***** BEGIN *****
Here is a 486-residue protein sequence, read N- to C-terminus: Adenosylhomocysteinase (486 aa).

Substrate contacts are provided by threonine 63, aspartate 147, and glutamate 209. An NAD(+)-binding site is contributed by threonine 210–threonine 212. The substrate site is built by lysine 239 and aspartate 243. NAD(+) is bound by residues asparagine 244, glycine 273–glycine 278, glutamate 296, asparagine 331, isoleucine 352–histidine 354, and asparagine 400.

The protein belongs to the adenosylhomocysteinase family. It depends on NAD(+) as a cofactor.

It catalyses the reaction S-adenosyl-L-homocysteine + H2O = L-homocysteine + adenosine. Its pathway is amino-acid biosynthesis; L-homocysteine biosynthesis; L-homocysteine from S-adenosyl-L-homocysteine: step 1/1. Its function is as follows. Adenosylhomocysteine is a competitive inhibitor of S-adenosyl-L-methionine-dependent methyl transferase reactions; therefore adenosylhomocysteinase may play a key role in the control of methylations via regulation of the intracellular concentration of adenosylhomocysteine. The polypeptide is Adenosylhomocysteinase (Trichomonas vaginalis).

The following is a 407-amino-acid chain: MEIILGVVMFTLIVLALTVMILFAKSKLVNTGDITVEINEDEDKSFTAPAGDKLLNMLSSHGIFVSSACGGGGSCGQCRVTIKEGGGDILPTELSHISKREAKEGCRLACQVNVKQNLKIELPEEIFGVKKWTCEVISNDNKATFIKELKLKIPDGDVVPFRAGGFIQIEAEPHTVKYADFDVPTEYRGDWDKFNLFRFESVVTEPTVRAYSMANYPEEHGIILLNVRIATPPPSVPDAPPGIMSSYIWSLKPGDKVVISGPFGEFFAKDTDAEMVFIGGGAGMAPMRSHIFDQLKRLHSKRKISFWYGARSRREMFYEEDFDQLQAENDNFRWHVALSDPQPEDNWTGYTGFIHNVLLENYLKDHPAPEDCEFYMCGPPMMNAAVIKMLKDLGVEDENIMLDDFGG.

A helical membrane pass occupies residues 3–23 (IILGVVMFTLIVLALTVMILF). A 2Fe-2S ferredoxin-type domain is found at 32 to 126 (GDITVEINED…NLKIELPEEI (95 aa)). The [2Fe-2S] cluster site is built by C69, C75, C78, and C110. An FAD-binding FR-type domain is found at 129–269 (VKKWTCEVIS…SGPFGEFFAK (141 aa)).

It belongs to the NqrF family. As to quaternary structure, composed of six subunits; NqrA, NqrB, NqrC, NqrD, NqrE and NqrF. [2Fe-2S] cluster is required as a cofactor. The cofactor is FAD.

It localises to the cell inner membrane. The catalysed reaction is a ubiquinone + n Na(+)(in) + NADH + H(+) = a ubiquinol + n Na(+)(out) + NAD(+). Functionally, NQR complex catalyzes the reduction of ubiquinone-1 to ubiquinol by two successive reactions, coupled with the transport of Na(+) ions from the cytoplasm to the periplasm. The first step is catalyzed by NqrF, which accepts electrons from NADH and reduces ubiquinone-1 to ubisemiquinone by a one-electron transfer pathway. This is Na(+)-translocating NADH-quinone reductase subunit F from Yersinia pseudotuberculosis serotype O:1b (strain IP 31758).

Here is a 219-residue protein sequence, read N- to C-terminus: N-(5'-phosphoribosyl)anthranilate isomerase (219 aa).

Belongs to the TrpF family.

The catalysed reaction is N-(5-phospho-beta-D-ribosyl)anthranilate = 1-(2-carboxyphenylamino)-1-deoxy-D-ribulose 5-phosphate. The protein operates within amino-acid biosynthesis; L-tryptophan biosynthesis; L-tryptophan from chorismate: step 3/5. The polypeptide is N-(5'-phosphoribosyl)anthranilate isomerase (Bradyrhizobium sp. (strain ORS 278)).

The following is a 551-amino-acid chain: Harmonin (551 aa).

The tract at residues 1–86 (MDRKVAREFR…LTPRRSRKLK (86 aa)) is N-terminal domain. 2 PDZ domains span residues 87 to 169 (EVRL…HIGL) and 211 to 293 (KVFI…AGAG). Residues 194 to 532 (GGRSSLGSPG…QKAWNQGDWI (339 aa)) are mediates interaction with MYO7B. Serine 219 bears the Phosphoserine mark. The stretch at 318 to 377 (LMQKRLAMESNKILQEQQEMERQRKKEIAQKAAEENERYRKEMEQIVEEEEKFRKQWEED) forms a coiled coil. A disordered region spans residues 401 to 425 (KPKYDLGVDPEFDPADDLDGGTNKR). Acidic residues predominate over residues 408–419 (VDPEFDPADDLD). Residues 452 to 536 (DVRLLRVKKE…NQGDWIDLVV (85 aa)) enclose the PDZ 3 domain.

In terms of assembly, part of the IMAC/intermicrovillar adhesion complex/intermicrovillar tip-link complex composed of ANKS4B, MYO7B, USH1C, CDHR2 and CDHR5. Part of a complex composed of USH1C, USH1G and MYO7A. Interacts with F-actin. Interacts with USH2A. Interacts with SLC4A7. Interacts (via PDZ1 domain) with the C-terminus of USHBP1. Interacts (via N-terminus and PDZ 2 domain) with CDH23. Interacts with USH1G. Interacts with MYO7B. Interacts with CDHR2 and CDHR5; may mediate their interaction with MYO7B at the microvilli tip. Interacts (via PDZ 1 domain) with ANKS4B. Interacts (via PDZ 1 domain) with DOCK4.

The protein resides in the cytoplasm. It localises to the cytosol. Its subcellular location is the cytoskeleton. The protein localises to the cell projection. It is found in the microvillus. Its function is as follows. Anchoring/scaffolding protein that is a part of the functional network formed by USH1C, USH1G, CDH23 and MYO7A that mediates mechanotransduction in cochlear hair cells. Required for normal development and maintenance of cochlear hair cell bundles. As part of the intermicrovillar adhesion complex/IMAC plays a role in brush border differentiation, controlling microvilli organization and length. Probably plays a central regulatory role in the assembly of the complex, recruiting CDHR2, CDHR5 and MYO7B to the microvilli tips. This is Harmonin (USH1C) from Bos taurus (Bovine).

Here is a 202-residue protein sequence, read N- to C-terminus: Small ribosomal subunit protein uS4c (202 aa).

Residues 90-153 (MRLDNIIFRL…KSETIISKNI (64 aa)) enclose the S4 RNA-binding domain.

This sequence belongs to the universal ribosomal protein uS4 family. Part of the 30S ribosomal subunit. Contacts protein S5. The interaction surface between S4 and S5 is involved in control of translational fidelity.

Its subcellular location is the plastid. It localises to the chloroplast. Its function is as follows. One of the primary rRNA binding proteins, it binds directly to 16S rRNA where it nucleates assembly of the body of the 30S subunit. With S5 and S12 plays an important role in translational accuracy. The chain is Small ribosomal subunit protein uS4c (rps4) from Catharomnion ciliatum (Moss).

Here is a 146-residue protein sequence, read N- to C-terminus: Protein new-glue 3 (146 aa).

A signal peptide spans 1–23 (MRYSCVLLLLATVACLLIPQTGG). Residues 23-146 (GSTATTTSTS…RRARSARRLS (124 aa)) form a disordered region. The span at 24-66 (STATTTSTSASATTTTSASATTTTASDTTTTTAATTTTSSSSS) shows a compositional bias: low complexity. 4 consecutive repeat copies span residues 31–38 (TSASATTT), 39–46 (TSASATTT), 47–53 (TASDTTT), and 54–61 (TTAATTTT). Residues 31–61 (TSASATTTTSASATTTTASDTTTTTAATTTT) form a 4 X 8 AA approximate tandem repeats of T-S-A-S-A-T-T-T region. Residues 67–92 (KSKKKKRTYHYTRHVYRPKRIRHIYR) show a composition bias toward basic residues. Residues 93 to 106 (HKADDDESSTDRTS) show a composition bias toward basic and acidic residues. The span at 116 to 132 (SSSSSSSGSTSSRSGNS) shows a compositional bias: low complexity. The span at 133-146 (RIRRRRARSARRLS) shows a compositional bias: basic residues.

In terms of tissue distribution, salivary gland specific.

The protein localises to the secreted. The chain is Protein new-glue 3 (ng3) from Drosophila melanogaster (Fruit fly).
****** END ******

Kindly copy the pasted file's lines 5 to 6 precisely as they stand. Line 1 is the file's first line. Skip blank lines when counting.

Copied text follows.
The following is a 407-amino-acid chain: MEIILGVVMFTLIVLALTVMILFAKSKLVNTGDITVEINEDEDKSFTAPAGDKLLNMLSSHGIFVSSACGGGGSCGQCRVTIKEGGGDILPTELSHISKREAKEGCRLACQVNVKQNLKIELPEEIFGVKKWTCEVISNDNKATFIKELKLKIPDGDVVPFRAGGFIQIEAEPHTVKYADFDVPTEYRGDWDKFNLFRFESVVTEPTVRAYSMANYPEEHGIILLNVRIATPPPSVPDAPPGIMSSYIWSLKPGDKVVISGPFGEFFAKDTDAEMVFIGGGAGMAPMRSHIFDQLKRLHSKRKISFWYGARSRREMFYEEDFDQLQAENDNFRWHVALSDPQPEDNWTGYTGFIHNVLLENYLKDHPAPEDCEFYMCGPPMMNAAVIKMLKDLGVEDENIMLDDFGG.

A helical membrane pass occupies residues 3–23 (IILGVVMFTLIVLALTVMILF). A 2Fe-2S ferredoxin-type domain is found at 32 to 126 (GDITVEINED…NLKIELPEEI (95 aa)). The [2Fe-2S] cluster site is built by C69, C75, C78, and C110. An FAD-binding FR-type domain is found at 129–269 (VKKWTCEVIS…SGPFGEFFAK (141 aa)).